The freedman's bureau and justice / by kevin murray

In 1865, the war was coming to its conclusion, and an abiding question, faced by America, was what to do with the approximately four million slaves, that were now freed, but without property, without money, and often without education.  Basically, to just free slaves, which was accomplished because of the Civil War, but not to provide these liberated slaves the tools, infrastructure, and aid to become vibrant and equal citizens within America, would be seen only as a job half done.


The brilliance of Lincoln was exemplified by his work with Congress in envisioning, constructing, and thereupon passing a comprehensive bill, known as the Bureau of Refugees, Freedmen, and Abandoned Lands, which was an important piece of legislation, passed in March of 1865; however, only one month later, Lincoln was assassinated.  How much this Bureau would have accomplished with someone as wise and as skilled as Lincoln in command, is open to debate, but no doubt, with Lincoln in office, it would have done far more than this Bill accomplished, for though the words were there, to be of true benefit to blacks, by creating a structure to provide gainful employee, by setting up institutions of schools for literacy and education, and by providing equal justice for blacks in a court of law; in actual effect, ultimately, this Bill was a severe disappointment.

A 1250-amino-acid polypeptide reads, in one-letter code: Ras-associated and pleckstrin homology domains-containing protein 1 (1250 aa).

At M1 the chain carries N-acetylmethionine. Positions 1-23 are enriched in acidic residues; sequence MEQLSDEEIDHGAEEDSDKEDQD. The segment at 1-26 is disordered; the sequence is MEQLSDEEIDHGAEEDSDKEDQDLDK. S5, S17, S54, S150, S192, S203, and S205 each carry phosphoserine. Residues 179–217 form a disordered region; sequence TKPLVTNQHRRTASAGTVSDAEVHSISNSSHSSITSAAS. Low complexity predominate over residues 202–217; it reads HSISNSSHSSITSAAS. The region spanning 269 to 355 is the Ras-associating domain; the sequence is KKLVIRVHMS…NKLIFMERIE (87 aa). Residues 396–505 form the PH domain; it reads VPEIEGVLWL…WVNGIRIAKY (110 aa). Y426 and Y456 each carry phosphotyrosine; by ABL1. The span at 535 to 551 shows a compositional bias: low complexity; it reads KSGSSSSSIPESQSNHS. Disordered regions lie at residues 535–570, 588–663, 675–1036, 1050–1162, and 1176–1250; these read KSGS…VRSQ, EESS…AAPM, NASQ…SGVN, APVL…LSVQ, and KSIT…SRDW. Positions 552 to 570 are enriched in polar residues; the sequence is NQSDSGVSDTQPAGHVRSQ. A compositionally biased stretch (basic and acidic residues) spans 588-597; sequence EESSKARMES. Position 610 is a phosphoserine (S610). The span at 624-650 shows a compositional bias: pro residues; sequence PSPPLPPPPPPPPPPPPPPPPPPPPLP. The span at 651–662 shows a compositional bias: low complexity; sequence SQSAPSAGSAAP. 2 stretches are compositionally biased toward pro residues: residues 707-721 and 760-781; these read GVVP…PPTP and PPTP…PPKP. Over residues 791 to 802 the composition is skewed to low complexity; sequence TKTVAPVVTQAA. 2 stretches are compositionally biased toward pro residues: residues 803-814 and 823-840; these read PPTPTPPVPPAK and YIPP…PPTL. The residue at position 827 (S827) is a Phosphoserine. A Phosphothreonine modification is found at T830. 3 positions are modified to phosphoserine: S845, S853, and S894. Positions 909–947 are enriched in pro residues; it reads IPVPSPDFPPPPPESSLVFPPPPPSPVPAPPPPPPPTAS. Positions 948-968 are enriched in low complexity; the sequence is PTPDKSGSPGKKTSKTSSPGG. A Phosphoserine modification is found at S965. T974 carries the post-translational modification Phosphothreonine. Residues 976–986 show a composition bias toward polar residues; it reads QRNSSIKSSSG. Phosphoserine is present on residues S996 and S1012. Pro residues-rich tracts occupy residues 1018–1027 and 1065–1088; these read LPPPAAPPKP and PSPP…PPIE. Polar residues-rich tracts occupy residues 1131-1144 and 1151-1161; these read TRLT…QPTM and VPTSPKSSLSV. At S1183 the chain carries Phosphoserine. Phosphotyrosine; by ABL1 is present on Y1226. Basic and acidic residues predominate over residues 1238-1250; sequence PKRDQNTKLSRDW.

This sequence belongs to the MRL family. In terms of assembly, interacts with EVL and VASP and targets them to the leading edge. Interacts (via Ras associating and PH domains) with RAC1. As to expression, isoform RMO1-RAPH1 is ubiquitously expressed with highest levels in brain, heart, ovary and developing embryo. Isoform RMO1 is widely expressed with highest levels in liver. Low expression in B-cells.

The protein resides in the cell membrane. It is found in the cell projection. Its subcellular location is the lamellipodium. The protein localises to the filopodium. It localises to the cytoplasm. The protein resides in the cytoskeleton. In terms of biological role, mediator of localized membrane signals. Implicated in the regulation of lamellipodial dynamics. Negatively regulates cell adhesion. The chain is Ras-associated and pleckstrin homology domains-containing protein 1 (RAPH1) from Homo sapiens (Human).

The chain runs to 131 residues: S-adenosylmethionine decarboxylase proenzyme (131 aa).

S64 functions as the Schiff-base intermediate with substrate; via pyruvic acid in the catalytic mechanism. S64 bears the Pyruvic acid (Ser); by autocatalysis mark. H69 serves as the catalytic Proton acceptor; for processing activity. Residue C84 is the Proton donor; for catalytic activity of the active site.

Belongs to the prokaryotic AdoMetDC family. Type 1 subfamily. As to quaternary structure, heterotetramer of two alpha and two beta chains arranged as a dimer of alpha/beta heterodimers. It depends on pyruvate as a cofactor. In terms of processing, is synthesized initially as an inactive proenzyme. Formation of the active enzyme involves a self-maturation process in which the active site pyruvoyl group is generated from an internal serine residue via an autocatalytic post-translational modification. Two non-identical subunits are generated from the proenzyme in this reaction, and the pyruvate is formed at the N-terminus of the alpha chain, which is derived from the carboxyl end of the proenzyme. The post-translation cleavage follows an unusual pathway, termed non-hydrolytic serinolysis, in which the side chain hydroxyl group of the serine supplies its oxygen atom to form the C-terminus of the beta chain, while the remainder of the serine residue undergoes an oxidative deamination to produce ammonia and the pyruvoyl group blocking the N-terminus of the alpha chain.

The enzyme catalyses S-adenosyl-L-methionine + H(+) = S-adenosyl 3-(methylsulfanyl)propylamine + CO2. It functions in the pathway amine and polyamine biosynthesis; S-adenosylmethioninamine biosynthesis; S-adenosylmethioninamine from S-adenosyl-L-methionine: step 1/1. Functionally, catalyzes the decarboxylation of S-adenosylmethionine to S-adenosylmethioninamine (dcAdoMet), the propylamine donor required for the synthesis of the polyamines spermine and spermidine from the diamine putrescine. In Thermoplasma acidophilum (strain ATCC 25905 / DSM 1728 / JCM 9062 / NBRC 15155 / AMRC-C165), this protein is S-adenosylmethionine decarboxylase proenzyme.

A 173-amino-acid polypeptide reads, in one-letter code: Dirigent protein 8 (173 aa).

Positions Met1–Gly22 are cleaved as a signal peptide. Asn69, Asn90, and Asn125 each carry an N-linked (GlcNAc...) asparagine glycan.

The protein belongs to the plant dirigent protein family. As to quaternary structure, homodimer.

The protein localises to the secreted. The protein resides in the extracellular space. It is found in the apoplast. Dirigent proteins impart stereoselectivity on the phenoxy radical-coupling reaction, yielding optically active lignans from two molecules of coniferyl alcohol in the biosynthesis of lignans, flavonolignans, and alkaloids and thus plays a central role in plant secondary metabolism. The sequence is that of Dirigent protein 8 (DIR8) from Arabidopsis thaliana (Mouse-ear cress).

The most basic point of this is not so much that the freedman's bureau was created, and then subsequently ended up not accomplishing what it had been set forth to do; but rather, the recognition that over 150 years ago, the freedman's bureau, along with the passage of the 13th through 15th Amendments to our Constitution, were the very basis for blacks, of all situations, but specifically those that were formerly enslaved, to become full and vibrant citizens with equal rights and opportunities that had been previously wrongly denied  to them.


In addition, because it was the south that rose up against the north, and it was the south that rebelled against the north, and it was the south that created disunion from this indissoluble union; defying the highest law of the land, our Constitution, along with taking up arms against their fellow citizens--then, it most definitely should have been the south, in which, they would have to make amends for what was their sin and their wrong, that they could not and would not let go of, to the very point of civil war.


In point of fact, the newly freed black people, had an absolute right to all the abandoned southern lands that they had labored upon with no compensation; in addition to the right to have granted to them, lands for their usage and livelihood, especially in consideration that for many blacks, that all that they did and performed previously was based upon the land, and especially in recognition, that most newly freed blacks were, in fact, uneducated and illiterate.  So too, this government had an absolute obligation to provide a sound education to all those of the newest generation of freed blacks so that they could obtain opportunity, previously denied to them; along with a court of justice that practiced what it preached, of fair and equal justice without prejudice, for all.


The freedman's bureau set the table for these things to happen, and many tried hard to make that happen, but it did not happen; and even until this day, this country has still not done all that this country could do, for those that were done so horribly wrong.